War of the Rebellion: Serial 009 Page 0734 OPERATIONS IN TEX., N. MEX., AND ARIZ. Chapter XXI.

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Austin I thought advisable to order east, for reasons which Your Excellency no doubt appreciates, as the order was principally the result of a communication from Your Excellency to General Bee. Should Your Excellency think it advisable, I can order a mounted battalion from the east to Austin. Colonel Ford appears to think such a force very necessary. Please advise me in regard to this. The battalion is a good one, composed of brave, true, and loyal men, and can march at once.

I have the honor to be, very respectfully, your obedient servant,


Brigadier-General, Provisional Army.

RICHMOND, VA., September 2, 1862.

Brigadier General H. E. MCCULLOCH,

Commanding, Tyler, Tex.:

GENERAL: I am instructed by the Secretary of War to inform you, in reply to your communication of July 28, that the War Department has ordered 18,000 stand of arms, 20 pieces of artillery, and a supply of ammunition to the Trans-Mississippi Department; that 10,000 stand, with the artillery and ammunition, must be now crossing the Mississippi; that $18,000 have been sent to Texas and $14,000,000 to Arkansas, an that a list of the persons who receive the money will be sent to General Holmes, in order that it may be accounted for.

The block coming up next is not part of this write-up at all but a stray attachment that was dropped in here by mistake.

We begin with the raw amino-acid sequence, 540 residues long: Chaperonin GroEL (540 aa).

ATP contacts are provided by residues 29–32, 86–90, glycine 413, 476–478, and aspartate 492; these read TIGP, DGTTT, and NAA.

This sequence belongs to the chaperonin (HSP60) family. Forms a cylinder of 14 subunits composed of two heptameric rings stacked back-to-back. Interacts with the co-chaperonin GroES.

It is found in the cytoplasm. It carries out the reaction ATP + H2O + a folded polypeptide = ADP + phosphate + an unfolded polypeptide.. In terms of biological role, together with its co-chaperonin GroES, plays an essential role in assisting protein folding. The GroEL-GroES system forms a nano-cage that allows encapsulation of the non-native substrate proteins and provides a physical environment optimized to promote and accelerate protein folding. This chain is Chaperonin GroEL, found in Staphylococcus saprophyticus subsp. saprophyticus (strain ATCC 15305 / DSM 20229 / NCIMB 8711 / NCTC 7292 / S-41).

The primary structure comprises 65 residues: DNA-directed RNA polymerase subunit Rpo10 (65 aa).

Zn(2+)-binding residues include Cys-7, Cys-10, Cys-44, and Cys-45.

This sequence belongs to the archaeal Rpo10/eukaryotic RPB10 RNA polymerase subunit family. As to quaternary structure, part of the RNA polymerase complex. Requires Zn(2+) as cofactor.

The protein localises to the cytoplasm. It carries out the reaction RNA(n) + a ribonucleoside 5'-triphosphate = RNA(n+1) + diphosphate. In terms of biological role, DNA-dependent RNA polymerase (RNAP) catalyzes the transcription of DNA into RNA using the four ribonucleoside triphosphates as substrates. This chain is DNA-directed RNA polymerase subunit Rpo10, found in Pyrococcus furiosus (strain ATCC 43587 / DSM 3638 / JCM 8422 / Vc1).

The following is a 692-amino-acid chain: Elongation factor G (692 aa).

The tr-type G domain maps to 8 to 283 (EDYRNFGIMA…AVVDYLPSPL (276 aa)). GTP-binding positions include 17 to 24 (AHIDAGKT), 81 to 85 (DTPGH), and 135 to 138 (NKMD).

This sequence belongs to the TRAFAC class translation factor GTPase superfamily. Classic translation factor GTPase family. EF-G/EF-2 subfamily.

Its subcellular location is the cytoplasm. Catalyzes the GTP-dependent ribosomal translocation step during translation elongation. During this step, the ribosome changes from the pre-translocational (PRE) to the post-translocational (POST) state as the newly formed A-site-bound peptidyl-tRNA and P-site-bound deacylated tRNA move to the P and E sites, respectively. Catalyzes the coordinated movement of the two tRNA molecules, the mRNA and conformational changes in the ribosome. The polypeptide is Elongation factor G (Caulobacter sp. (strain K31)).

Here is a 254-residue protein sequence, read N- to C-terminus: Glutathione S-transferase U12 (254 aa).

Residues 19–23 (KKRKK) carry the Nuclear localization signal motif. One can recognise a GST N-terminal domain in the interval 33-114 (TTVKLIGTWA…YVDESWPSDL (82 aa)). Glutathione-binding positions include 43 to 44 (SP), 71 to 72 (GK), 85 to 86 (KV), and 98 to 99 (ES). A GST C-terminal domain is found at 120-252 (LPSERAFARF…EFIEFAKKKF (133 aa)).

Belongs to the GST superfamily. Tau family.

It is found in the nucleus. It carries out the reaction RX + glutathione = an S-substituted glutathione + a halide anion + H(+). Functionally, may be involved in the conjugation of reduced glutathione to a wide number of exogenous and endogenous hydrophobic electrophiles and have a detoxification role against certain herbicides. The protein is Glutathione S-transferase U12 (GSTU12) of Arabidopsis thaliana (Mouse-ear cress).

I am, general, very respectfully, &c.,


Assistant Adjutant-General.

VELASCO, TEX., September 4, 1862.

Captain C. M. MASON,

A. A. A. G., Trans-Miss. Dist., South of Red River,

San Antonio, Tex.:

SIR: I desire again to call the attention of the commanding general to fact that this post is unprovided with any gun larger than an 18-pounder smooth-bore. I will repeat that in my opinion there is not a more important point upon the Gulf to be defended, a large negro population of many thousands being immediately in the rear of my position in this and adjoining counties. Three engagements had with the enemy at this point only tend to confirm my opinion that any demonstration on this portion of the coast should be resisted a its inception. This cannot be done with success without I am furnished with a piece or pieces of heavy ordnance. I have so often urged this view of matters that I hesitate to do so now for fear of an intrusion, and wold say no more upon the subject; but knowing as well as I do the absolute want of a better kind of ordnance than I possess, with two more guns for my light artillery and at least 100 more muskets, with bayonets, rifles, or shot-guns, to complete the arming of my force, I am prompted to forward this communication, hoping that it may be more successful than former ones. This I urge, to enable me, of possible, while I have the honor to command at this place, to keep the Yankees and negroes from uniting in the midst of a population which